Ismael Rodriguez-Palomo, Bharath Nair, Yun Chiang, Joannes Dekker, Benjamin Dartigues, Meaghan Mackie, Miranda Evans, Ruairidh Macleod, Jesper V. Olsen, Matthew J. Collins (2023) Benchmarking the identification of a single degraded protein to explore optimal search strategies for ancient proteins. bioRxiv, ver.3 peer-reviewed and recommended by PCI Math Comp Biol https://doi.org/10.1101/2023.12.15.571577 | Benchmarking the identification of a single degraded protein to explore optimal search strategies for ancient proteins | Ismael Rodriguez-Palomo, Bharath Nair, Yun Chiang, Joannes Dekker, Benjamin Dartigues, Meaghan Mackie, Miranda Evans, Ruairidh Macleod, Jesper V. Olsen, Matthew J. Collins | <p style="text-align: justify;">Palaeoproteomics is a rapidly evolving discipline, and practitioners are constantly developing novel strategies for the analyses and interpretations of complex, degraded protein mixtures. The community has also esta... | Genomics and Transcriptomics, Probability and statistics | Raquel Assis | Anonymous, Shevan Wilkin | 2024-03-12 15:17:08 | View | |

10 Apr 2024
## Revisiting pangenome openness with k-mersLuca Parmigiani, Roland Wittler, Jens Stoyehttps://doi.org/10.1101/2022.11.15.516472
## Faster method for estimating the openness of speciesRecommended by
Leo van Iersel based on reviews by Guillaume Marçais, Abiola Akinnubi and 1 anonymous reviewerWhen sequencing more and more genomes of a species (or a group of closely related species), a natural question to ask is how quickly the total number of distinct sequences grows as a function of the total number of sequenced genomes. A similar question can be asked about the number of distinct genes or the number of distinct
[1] Parmigiani L., Wittler, R. and Stoye, J. (2024) "Revisiting pangenome openness with k-mers". bioRxiv, ver. 4 peer-reviewed and recommended by Peer Community In Mathematical and Computational Biology. https://doi.org/10.1101/2022.11.15.516472 | Revisiting pangenome openness with k-mers | Luca Parmigiani, Roland Wittler, Jens Stoye | <p style="text-align: justify;">Pangenomics is the study of related genomes collectively, usually from the same species or closely related taxa. Originally, pangenomes were defined for bacterial species. After the concept was extended to eukaryoti... | Combinatorics, Genomics and Transcriptomics | Leo van Iersel | Guillaume Marçais, Yadong Zhang | 2022-11-22 14:48:18 | View | |

14 Mar 2023
## Marker and source-marker reprogramming of Most Permissive Boolean networks and ensembles with BoNesisLoïc Paulevéhttps://doi.org/10.48550/arXiv.2207.13307
## Reprogramming of locally-monotone Boolean networks with BoNesisRecommended by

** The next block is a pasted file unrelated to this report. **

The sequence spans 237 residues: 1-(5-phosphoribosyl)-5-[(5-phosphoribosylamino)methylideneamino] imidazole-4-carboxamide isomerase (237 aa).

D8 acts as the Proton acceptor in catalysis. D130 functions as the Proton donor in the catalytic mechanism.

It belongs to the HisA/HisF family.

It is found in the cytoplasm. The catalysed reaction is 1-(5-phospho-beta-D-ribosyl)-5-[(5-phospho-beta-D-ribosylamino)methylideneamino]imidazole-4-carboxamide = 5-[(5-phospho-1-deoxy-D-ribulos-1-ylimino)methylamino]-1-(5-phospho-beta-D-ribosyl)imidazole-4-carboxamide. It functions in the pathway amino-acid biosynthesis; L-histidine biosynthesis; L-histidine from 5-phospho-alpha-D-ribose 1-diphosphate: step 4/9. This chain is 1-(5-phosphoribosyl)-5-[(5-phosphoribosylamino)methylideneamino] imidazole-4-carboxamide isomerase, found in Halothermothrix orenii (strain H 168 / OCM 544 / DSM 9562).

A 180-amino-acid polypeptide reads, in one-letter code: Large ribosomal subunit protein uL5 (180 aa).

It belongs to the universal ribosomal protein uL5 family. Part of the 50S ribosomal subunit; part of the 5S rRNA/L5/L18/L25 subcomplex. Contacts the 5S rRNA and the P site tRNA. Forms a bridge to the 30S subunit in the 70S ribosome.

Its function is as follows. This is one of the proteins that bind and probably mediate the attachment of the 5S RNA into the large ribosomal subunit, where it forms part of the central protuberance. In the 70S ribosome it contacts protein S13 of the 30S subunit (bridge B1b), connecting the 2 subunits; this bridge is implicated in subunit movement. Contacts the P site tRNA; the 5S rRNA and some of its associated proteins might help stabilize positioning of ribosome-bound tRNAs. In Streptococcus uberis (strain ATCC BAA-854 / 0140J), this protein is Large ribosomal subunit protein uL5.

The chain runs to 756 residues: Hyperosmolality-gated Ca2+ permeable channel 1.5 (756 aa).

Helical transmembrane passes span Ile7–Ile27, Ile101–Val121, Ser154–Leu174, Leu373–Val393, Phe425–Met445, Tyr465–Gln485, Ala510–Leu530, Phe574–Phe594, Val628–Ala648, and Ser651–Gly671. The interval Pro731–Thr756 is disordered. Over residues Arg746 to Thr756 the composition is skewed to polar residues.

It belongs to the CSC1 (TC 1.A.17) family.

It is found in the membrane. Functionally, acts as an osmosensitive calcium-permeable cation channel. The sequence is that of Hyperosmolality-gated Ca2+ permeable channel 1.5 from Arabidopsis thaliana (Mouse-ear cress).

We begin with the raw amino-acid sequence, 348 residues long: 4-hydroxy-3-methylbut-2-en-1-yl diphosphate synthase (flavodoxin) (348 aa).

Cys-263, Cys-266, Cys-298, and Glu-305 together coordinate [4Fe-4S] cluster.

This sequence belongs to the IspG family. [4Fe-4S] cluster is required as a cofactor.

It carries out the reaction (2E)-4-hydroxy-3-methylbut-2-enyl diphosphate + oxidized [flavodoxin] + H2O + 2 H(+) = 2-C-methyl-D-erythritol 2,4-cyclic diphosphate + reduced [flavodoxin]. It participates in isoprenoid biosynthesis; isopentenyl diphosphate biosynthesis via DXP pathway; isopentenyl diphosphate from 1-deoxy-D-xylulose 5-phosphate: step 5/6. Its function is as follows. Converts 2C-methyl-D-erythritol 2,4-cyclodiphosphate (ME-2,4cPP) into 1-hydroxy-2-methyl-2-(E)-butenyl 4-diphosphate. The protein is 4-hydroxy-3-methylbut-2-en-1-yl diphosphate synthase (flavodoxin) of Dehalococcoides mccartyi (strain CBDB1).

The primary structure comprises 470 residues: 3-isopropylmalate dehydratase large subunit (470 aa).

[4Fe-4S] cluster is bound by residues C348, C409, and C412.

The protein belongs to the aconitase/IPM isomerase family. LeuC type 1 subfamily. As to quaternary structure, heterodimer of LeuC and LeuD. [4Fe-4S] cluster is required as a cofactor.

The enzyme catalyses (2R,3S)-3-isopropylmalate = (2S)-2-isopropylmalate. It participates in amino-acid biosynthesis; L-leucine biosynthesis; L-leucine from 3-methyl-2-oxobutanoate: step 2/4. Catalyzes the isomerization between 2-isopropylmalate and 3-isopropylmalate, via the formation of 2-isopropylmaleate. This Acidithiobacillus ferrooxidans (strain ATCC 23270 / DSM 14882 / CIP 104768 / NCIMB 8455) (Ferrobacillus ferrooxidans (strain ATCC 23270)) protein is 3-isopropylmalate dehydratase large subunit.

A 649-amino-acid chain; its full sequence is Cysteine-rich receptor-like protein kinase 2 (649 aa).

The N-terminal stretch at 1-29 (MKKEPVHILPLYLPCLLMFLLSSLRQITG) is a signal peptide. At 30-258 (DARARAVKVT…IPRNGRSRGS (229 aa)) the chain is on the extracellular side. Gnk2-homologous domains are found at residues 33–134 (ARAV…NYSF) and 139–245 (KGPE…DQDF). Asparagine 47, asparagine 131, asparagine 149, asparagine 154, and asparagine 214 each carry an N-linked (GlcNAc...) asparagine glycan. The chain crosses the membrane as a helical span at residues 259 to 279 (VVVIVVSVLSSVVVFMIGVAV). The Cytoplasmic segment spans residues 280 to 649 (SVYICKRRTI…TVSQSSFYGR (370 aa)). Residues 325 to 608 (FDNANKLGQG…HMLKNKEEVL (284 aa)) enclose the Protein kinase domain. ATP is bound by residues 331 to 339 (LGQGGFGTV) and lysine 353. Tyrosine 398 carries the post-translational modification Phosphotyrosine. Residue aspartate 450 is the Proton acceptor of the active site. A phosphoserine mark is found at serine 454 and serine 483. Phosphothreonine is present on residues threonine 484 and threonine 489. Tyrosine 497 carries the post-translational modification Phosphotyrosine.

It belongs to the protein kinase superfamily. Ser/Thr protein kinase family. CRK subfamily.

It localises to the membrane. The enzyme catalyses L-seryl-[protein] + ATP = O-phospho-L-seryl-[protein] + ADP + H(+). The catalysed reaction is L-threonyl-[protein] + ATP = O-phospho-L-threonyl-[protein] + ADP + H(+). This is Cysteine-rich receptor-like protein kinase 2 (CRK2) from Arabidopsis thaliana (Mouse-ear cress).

Sergiu Ivanov based on reviews by Ismail Belgacem and 1 anonymous reviewerReprogramming of cellular networks is a well known challenge in computational biology consisting first of all in properly representing an ensemble of networks having a role in a phenomenon of interest, and secondly in designing strategies to alter the functioning of this ensemble in the desired direction. Important applications involve disease study: a therapy can be seen as a reprogramming strategy, and the disease itself can be considered a result of a series of adversarial reprogramming actions. The origins of this domain go back to the seminal paper by Barabási et al. [1] which formalized the concept of network medicine. An abstract tool which has gathered considerable success in network medicine and network biology are Boolean networks: sets of Boolean variables, each equipped with a Boolean update function describing how to compute the next value of the variable from the values of the other variables. Despite apparent dissimilarity with the biological systems which involve varying quantities and continuous processes, Boolean networks have been very effective in representing biological networks whose entities are typically seen as being on or off. Particular examples are protein signalling networks as well as gene regulatory networks. The paper [2] by Loïc Paulevé presents a versatile tool for tackling reprogramming of Boolean networks seen as models of biological networks. The problem of reprogramming is often formulated as the problem of finding a set of perturbations which guarantee some properties on the attractors. The work [2] relies on the most permissive semantics [3], which together with the modelling assumption allows for considerable speed-up in the practically relevant subclass of locally-monotone Boolean networks. The paper is structured as a tutorial. It starts by introducing the formalism, defining 4 different general variants of reprogramming under the most permissive semantics, and presenting evaluations of their complexity in terms of the polynomial hierarchy. The author then describes the software tool BoNesis which can handle different problems related to Boolean networks, and in particular the 4 reprogramming variants. The presentation includes concrete code examples with their output, which should be very helpful for future users. The paper [2] introduces a novel scenario: reprogramming of ensembles of Boolean networks delineated by some properties, including for example the property of having a given interaction graph. Ensemble reprogramming looks particularly promising in situations in which the biological knowledge is insufficient to fully determine all the update functions, i.e. in the majority of modelling situations. Finally, the author also shows how BoNesis can be used to deal with sequential reprogramming, which is another promising direction in computational controllability, potentially enabling more efficient therapies [4,5]. REFERENCES- Barabási A-L, Gulbahce N, Loscalzo J (2011) Network medicine: a network-based approach to human disease. Nature Reviews Genetics, 12, 56–68. https://doi.org/10.1038/nrg2918